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[UPDATED] Souhair Khatib, Who Had Her Hijab Removed in OC Jail, Wins Appeal, Can Sue County

UPDATE, MARCH 16, 9:59 A.M.:

Here is a link to the actual Ninth Circuit appeals court decision:

Khatib v. County of Orange

UPDATE, MARCH 15, 4:24 P.M.: A Muslim woman who claims her constitutional rights were violated when Orange County sheriff's deputies forced her to remove her headscarf while she was being held in a courthouse holding facility can sue the county, an appeals court ruled today.

The full 11-judge panel of the Ninth Circuit in Pasadena found that U.S. District Judge David O. Carter improperly dismissed Souhair Khatib's lawsuit, which alleged violations of the Religious Land Use and Institutionalized Persons Act (RLUIPA), a federal law designed to protect prisoners' religious freedom.

Courthouse News Service's Tim Hull has the scoop.

Khatib, a U.S. citizen who emigrated from Lebanon, and her husband pleaded guilty in June 2006 to a misdemeanor welfare crime and were ordered to perform 30 hours of community service each while on probation. When the couple went to court to ask for an extension of the community-service deadline, a judge revoked their probation and put them in holding cells, where deputies, citing security concerns, ordered Khatib to remove her headscarf, which is known as a hijab. She broke down and cried.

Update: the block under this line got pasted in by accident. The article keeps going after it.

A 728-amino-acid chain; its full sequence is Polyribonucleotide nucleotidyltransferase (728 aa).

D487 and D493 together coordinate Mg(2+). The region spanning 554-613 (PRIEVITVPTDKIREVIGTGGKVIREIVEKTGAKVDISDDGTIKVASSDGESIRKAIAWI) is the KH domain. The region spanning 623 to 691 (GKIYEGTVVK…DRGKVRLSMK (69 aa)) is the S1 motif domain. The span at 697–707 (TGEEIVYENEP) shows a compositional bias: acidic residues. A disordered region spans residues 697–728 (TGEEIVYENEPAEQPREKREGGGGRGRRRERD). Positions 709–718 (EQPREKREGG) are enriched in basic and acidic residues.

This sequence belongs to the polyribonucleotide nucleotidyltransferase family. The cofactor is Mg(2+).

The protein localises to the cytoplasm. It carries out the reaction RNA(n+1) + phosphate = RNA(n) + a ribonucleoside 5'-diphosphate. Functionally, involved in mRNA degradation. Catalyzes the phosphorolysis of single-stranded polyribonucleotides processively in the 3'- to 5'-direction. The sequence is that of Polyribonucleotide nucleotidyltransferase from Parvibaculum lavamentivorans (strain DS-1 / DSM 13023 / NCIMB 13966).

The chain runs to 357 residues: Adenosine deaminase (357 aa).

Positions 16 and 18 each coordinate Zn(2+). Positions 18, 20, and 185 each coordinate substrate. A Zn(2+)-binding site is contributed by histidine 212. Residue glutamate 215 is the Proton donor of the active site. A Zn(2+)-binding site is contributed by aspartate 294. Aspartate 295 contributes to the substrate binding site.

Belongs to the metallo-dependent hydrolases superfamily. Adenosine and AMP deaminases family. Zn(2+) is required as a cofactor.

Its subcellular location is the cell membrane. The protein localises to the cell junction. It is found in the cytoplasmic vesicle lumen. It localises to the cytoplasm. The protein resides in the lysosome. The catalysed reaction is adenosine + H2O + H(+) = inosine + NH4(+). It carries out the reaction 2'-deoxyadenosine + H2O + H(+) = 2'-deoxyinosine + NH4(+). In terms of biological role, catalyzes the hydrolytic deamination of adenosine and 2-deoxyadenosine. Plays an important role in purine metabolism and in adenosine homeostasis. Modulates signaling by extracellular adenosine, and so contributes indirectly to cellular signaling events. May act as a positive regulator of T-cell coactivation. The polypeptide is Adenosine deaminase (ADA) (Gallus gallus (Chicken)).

She was later dragged back before the judge without her hijab. The judge then extended the deadline and restored her probation. Khatib, noting her religion forbids her from exposing her head or neck to men outside her immediate family, sued Orange County and several officials for damages under RLUIPA.

Carter, who is based in Santa Ana, ruled in 2008 that Khatib's allegations were sufficient to establish the elements of a claim for intentional infliction of emotional distress under the Free Exercise Clause. However, the judge also ruled she lacked standing to seek equitable relief because she could not show a real and immediate danger that she would be compelled to remove the hijab again. And the judge dismissed Khatib's claim under RLUIPA on the grounds the cell was not an "institution" as written by Congress.

A three-judge panel split in Carter's favor last May, but the lone dissenter, Chief Judge Alex Kozinski, then stated in a brief order that he would take the matter to the full panel, leading to today's decision in Khatib's favor.

Judge M. Margaret McKeown, author of the court's lead opinion, stated the Santa Ana courthouse is an "institution" and a "jail" as defined in the federal act, and therefore Khatib's request for religious accommodation should have been honored. "The county argues that RLUIPA only affords protection to inmates at long-term facilities with residential capabilities," McKeown wrote. "This interpretation reads into the statute an additional qualification where none exists. The act does not include any temporal restriction on the term 'institution.' Nor should we import such a requirement, especially in light of the generous interpretative rule set forth by Congress."